70. #70
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    I can't ignore it.

    Carrying a SPOT; Do people do these type of adventures for themselves or are they looking to entertain a bunch of computer riders/followers? I understand some like the security and that 911/OK buttons have a purpose but it seems as if everybody likes the feature of being able to follow or be followed real time. That to me takes all the fun out of it. Others like it because they are looking to build a following fan base, wrong reason for sure. These SPOTS anoy me when it comes to racing! No friggin secrets! I can think of a great spot to shove those SPOT's. A solo mission might be a good time to carry one. If you need to have something maybe the sat phone is the more private security blanket. The SPOT's are pretty cool and no offense to the people that carry them but just expressing my opinion as it is a growing trend in other races as well. Who knows I might even carry one one day but in no race against others. A double edge sword that thing is.

    Congrats to all who made it to Mcgrath, it was the year I was looking for, a real challenge with a traveling partner that could'nt stop smiling. See ya'll next year.

    JayP

  71. #71
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    Billy couldn't bring his smiling riding partner with him, so she stayed home with the kids to quietly worry alone. I'm sure the SPOT helped give her some comfort and get some sleep at night. The people who were "in the know" knew that when Billy pressed the "Help" button, it meant the race was over for one reason or another and he was going to end the trip. When his movements reflected a slow-moving or stationary status, arrangements were made to have a flight service pick him up today if necessary. It wasn't necessary. These things were being done behind the scenes by capable friends at their own expense. He never pushed 911. He was just letting us know it was over.

    This is a side-note, but worth mentioning. He'd never say this because I know he doesn't think it's a big deal, but it's worth sharing. Billy spent a lot of time in the weeks, days and hours right before the race to make sure that four other riders (five, but one bagged at the last minute) had fully operational bikes and adequate gear to make the trip to McGrath. Think about that. Six bikes and gear to get ready. He spent a lot of time making sure others had the best possible chance to finish their race and then packed his gear last, at the last minute on the morning of the race, then went on to make it farther up the trail than anyone else on a bicycle did in a year with exceptionally rough weather.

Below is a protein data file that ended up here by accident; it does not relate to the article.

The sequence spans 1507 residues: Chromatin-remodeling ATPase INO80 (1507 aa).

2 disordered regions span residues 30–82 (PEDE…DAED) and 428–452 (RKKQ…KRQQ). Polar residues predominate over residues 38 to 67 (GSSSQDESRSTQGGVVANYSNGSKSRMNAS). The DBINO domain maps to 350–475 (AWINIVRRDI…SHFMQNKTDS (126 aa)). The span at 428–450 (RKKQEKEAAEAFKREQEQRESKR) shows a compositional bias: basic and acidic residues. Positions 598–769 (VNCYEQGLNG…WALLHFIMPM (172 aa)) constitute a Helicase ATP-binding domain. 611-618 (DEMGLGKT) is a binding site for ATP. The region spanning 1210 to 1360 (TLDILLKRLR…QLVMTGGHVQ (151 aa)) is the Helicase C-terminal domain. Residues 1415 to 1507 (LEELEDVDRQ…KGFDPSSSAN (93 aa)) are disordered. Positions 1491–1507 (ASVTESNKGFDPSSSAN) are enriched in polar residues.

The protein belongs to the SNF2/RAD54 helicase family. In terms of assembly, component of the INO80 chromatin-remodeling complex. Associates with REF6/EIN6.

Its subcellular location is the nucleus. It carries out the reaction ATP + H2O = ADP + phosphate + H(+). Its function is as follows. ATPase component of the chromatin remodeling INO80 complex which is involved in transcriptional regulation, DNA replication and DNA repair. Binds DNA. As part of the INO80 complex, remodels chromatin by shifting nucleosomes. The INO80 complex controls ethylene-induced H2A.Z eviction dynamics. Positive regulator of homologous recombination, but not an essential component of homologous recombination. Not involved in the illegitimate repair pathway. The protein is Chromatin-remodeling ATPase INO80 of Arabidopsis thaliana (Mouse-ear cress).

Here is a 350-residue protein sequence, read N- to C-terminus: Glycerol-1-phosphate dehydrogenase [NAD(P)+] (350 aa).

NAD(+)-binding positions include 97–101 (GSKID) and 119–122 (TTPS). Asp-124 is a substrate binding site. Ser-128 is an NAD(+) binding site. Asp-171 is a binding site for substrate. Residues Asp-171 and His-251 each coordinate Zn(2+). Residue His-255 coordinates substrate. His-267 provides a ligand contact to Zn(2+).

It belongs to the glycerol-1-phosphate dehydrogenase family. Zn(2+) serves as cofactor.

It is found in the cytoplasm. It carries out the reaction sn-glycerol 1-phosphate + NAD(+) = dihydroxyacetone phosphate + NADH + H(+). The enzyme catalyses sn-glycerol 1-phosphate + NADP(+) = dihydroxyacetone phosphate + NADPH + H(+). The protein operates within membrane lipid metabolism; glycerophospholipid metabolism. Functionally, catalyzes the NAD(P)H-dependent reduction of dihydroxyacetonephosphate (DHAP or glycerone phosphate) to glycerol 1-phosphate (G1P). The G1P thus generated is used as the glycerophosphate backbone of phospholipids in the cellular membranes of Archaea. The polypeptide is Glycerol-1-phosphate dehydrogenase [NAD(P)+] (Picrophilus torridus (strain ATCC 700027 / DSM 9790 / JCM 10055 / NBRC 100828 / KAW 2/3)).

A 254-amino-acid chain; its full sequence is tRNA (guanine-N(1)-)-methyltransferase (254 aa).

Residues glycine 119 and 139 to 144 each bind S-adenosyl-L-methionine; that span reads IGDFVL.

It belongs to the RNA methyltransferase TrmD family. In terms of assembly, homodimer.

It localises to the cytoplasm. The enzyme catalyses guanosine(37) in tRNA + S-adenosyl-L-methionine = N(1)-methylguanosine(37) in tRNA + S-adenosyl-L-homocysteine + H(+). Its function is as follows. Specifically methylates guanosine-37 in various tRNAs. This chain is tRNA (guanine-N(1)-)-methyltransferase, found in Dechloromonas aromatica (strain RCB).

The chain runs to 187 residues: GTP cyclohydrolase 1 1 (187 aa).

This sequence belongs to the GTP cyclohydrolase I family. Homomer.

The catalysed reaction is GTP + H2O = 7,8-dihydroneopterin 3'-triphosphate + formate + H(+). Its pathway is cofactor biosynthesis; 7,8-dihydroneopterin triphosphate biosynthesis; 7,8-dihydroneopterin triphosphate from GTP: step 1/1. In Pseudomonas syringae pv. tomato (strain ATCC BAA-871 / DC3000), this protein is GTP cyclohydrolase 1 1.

It seemed like an appropriate time to mention a little bit of back-story for the last biker on the trail of the 2009 Ultrasport.

  72. #72
    Caveman
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    Jay - Congratulations to you and Tracey, total rock stars!

    Speaking only on the spectating note - I think they take away allot of the mystery that this race has. It's always a nail bitter to wait and hear of the reports from Rohn, and Nikolai. Having Spot's involved takes that away if people start carrying them.

    I think they have a place like Alhansen mentions - Piece of mind for family / inexpensive (& somewhat unreliable) epirb. But I think they are an oxy-moron for wilderness races in most other aspects.
    Last edited by Bearbait; 03-13-2009 at 07:58 PM.

  73. #73
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    Quote Originally Posted by Bill M
    I am very happy that Billy is okay!!!! BUT technology has no place on the Iditarod Trail I love and enjoy. Yair's GPS batteries failed, the sat phone I carried for the first time on the Trail failed and made Kathi worry, now Billy's spot went off by its self we all are assuming.

    There! I said it and am willing to take the beating for it.
    Bill M
    Bill-

    You make a good point (or maybe you didn't make it but it's what I think you were getting at) that we've become reliant on technology out there. Figuring out where to draw the line is difficult. Without technology we wouldn't be there, period. No snowmachines to break the trail, no chainsaws to clear the trail, no high tech garments to keep us warm and dry and windproof on the way there. No lightweight and fancy sleeping bags to cradle our wracked bodies through the sometimes very cold nights trailside. 100 years ago much of this stuff didn't exist but today we are dependent on it. Asking folks today to go without the technological crutches is like speaking to a brick wall--it ain't gonna happen.